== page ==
Fussy babies get solid food too early

Fussy babies get solid food too early

The University of North Carolina study found that fussy babies get introduced to solid foods earlier than laid-back infants, which may lead to consumption of excess calories and childhood obesity.

Based on standardised growth curves, the study found that one-third of nine-month-olds and one-third of two-year-olds in the US are overweight for their height.

“Moms are definitely giving kids a lot more to eat than just breast milk, which is the recommended thing up to three months,” said lead author Barbara Goldman, a psychologist at the Frank Porter Graham Child Development Institute at the University of North Carolina.

“What we’re finding is that even if they’re not breast feeding and they’re doing formula, they’re doing formula plus other things very early,” Goldman told LiveScience.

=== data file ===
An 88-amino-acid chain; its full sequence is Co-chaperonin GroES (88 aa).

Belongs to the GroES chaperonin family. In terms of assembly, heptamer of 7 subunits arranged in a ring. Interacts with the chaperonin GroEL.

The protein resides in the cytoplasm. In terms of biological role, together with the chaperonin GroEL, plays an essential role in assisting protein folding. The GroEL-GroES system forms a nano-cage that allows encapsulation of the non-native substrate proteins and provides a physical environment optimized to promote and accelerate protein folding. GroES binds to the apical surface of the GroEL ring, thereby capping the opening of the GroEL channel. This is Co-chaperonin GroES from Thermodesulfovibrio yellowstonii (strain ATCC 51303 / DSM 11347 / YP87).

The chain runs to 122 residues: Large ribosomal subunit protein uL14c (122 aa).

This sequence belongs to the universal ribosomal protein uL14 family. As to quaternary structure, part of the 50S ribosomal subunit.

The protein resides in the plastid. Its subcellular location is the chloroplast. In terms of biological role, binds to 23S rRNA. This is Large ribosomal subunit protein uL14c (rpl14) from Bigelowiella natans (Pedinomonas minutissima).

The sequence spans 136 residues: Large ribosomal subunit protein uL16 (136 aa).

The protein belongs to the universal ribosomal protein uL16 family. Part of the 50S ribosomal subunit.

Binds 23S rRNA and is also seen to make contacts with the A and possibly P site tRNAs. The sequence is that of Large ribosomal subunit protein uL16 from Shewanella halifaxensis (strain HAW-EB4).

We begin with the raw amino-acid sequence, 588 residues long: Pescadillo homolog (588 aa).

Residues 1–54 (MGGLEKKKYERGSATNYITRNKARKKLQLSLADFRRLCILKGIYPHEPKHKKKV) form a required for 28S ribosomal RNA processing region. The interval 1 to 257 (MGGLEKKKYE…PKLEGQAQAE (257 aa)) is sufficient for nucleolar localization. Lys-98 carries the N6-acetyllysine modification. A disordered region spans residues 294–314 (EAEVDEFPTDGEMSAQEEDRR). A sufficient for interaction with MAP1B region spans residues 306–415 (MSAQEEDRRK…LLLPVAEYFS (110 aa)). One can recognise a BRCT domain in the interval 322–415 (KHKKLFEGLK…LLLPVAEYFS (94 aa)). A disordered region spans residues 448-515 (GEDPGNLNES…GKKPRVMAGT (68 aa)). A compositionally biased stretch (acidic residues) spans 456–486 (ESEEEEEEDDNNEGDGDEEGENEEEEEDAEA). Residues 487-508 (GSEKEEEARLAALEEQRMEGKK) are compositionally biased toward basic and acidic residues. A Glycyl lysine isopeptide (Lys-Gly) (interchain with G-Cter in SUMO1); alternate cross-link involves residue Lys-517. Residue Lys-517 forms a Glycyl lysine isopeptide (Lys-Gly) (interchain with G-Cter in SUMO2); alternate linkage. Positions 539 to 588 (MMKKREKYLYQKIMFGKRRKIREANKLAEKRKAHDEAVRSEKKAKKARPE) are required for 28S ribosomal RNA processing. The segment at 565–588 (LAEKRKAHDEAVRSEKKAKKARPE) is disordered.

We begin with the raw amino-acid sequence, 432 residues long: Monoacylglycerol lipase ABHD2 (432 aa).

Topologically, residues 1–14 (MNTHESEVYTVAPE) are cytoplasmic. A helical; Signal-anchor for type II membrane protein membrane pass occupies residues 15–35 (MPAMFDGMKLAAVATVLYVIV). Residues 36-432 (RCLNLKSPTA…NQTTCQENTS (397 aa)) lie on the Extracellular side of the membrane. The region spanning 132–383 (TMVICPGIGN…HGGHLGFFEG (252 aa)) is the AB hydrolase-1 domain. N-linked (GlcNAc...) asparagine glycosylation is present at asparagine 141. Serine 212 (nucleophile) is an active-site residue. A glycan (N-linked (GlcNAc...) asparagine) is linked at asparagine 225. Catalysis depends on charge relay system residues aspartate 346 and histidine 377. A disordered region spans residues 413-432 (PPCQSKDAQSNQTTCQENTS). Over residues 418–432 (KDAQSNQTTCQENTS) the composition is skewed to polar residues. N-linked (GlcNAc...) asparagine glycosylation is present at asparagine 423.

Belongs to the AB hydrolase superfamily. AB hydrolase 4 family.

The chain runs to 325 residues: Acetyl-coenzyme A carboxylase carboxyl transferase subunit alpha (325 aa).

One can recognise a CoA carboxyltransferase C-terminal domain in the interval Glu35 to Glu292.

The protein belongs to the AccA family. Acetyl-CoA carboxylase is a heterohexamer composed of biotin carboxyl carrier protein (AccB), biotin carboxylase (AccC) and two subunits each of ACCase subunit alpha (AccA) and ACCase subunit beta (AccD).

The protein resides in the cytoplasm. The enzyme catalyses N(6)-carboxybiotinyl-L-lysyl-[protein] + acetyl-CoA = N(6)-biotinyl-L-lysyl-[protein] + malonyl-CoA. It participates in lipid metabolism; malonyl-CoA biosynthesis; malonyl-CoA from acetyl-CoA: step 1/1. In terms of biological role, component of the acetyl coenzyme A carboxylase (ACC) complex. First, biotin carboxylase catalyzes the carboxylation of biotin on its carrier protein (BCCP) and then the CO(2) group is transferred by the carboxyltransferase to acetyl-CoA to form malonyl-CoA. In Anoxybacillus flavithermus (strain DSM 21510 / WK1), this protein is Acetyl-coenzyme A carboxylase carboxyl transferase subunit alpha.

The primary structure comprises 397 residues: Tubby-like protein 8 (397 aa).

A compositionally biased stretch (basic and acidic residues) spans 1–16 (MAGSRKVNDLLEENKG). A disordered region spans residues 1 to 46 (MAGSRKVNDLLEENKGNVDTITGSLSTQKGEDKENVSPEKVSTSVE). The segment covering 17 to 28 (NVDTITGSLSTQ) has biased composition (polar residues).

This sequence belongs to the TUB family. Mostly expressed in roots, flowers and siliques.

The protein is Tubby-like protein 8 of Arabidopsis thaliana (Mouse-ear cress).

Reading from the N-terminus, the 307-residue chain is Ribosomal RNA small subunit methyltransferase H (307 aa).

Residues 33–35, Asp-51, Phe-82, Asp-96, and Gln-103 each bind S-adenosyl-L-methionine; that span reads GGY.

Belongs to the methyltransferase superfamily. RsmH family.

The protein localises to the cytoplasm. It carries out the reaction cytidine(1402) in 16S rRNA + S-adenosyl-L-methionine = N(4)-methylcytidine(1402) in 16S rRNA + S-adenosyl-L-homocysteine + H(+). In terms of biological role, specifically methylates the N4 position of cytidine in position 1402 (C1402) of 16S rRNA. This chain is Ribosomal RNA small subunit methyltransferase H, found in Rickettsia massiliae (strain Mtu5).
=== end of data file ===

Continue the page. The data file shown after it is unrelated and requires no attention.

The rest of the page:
For their study, the researchers recruited more than 200 first-time moms and visited the families every three months from the time the infants were three months old until they were 12 months old. A final visit took place when the babies were 18 months old.

It was found that about 70 per cent of babies got at least some breast milk in their first month of life, and a total of 20 per cent got breast milk exclusively. However, those numbers dropped off quickly, with just 25 per cent being breast-fed by three months of age.

The American Association of Pediatrics recommends that babies should be breast-fed exclusively until four months of age, and six months if possible. It also recommends that solid foods be introduced after four months.

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